one of our sponsors who gave us plenty of fuel for the ride.
After Minturn, we were off and rolling. Everyone kind of was at their own pace, and I was loosely following Michelle, Bill and Matt through Vail. We came to a roundabout and I lost sight of them. Since they weren't directly ahead, I assumed that they went around the roundabout to the north frontage road. (Side note: I had told Patty I just *knew* I was going to get lost in Vail and she told me to "just stay on the frontage road".) So when I got to the roundabout and saw a sign directing me to the north frontage road, I thought I was money. Took it and off I went, looking for more RMTC'ers. Aways down the north frontage road, I looked over and saw a bunch of jerseys on the SOUTH frontage road. THE OTHER SIDE of 70. Zoinks! How was I going to get over there? Back to the roundabout, around and up. I was certain I was REALLY far behind everyone now. Oh well.

On the east side of Vail, I came across Ross waiting for me. :) I stopped to talk to him and made sure I was on the right route. He said I was. As we were talking, another Michelle passed and I hurriedly kissed him goodbye as I told him "I need someone to follow so I don't get lost". (Have I mentioned how much I HATE getting lost?)

So from there on out, it was plug, plug, plug up the mountain. Now, this was my second time up Vail Pass. The first time was on the Triple Bypass in the rain and I flatted twice on it - it was horrible. This time I was on tired legs and feeling a little down nutritionally, but determined not to make it so bad.

As I made my way up Vail I realized how I really don't like it, but in honor of the promise I made to myself to make it better this time around, I had to learn to love it. Love it like an annoying little brother (which I can say because I don't have a little brother). Vail is a bike path so it is not graded like a road is graded. It has very steep pitches at points, which makes for the "annoying" part, but in learning to love it, I had to realize there is a fair share of not so steep pitches that allow your hear rate to settle down after climbing those steep pitches. So... you take the good with the bad. And I did. I used this opportunity to look around, take some pictures and enjoy what I could. It was hard, but definitely worth it.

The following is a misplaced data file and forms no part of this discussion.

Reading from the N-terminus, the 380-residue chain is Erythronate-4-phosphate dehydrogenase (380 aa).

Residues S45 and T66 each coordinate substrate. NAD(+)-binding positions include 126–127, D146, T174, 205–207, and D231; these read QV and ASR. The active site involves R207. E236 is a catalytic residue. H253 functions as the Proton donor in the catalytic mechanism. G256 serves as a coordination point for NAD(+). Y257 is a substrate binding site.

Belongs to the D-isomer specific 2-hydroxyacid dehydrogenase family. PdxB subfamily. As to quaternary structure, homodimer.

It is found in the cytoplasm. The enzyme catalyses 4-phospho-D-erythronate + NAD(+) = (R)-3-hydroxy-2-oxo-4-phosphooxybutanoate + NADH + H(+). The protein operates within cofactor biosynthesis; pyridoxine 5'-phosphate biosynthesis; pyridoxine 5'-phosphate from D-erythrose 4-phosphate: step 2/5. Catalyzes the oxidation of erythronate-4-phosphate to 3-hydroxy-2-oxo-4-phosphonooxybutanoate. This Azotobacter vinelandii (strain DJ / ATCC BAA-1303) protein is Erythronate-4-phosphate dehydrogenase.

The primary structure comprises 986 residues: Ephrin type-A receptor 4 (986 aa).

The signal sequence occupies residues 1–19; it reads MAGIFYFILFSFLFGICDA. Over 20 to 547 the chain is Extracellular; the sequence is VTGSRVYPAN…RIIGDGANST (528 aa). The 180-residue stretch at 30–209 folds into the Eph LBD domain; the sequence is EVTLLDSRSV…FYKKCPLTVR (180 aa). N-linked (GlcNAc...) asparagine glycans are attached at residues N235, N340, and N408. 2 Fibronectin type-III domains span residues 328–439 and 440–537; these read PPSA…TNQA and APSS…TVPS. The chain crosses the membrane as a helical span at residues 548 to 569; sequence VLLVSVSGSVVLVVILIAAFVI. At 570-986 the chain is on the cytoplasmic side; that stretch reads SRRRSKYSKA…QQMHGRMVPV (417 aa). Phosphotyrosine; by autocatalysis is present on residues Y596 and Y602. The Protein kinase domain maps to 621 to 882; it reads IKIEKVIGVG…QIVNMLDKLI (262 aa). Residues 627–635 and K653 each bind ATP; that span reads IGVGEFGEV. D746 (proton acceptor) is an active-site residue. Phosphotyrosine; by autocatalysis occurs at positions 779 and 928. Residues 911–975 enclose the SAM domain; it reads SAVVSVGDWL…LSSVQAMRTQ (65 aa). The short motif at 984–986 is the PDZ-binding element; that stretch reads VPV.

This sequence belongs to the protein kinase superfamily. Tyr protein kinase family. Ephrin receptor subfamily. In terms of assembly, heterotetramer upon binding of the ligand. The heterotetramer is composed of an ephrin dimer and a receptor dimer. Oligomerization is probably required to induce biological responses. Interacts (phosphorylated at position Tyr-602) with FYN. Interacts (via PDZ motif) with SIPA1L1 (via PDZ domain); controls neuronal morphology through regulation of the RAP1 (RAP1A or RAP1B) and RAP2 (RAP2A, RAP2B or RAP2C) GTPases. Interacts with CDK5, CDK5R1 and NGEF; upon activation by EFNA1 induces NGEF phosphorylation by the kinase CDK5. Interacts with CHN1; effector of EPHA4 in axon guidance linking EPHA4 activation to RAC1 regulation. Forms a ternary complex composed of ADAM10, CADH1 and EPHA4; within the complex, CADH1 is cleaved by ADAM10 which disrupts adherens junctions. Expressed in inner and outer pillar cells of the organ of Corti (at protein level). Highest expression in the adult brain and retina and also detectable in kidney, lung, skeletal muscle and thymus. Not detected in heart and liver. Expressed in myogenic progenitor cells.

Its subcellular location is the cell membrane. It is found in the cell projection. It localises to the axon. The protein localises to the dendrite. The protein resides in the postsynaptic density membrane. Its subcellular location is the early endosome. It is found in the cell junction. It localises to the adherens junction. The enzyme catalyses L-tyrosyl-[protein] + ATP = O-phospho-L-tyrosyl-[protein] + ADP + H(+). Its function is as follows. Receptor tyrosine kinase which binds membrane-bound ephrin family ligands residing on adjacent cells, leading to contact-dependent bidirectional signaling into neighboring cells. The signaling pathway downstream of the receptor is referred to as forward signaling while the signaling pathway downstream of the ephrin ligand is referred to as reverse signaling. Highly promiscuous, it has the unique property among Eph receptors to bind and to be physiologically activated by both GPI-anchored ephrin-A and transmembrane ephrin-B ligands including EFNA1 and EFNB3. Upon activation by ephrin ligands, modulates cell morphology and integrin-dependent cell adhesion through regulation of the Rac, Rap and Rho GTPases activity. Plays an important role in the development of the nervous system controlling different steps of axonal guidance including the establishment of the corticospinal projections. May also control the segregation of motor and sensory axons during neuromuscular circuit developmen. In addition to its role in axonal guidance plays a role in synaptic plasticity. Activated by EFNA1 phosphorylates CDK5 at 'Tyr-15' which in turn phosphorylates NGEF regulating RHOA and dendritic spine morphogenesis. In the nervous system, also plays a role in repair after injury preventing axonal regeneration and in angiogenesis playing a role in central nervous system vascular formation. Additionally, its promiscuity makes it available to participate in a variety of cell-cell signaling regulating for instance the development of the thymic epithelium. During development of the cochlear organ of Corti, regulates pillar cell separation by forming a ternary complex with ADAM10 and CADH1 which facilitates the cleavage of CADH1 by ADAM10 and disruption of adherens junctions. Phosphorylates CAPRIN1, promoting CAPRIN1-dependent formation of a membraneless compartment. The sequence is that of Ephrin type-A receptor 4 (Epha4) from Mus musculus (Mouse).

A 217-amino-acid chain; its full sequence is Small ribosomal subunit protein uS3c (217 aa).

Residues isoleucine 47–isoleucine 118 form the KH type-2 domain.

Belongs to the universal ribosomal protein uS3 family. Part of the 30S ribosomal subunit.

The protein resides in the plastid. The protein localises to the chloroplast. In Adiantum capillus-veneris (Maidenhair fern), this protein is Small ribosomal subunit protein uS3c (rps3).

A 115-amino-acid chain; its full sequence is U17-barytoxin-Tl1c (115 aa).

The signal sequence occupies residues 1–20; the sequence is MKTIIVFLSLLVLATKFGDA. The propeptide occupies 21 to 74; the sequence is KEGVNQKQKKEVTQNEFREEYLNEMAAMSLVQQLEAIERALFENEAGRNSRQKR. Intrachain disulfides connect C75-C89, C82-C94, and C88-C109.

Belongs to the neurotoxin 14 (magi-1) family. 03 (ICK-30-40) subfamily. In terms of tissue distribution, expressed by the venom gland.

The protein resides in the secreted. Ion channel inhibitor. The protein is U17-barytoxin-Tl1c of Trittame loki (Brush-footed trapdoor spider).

View going up Vail Pass.
Could it be? Am I leveling out? Is that the top in sight?
I reached the top of Vail, happy and little depleted on the salt (note to self: TAKE SALT, even on overcast days/not-so-hot days). From the top of Vail it is alllllllll downhill, which is precisely what I like. Ross and I always call it our "reward" for climbing the mountain- the descent!

When I got to Copper, Ross was waiting for me with a cup of soup and a sandwich. I immediately wanted the soup, he told me to wait a minute and I told him, "no, NOW!" (normally not so rude to my husband - I swear). He handed it over and I drank the broth straight from the soup - no spoon or anything. It was the salt. I needed it. And I felt amazingly good after it. Enough to sit around, chill and have a few recovery drinks - Mix1 and Sierra Nevada's - both club sponsors... I ask you can this club get any cooler? Oh, wait, yes they can. Because then it was dinner and drinks at Old Chicago with not only Sierra Nevada, but 109 other beers. :)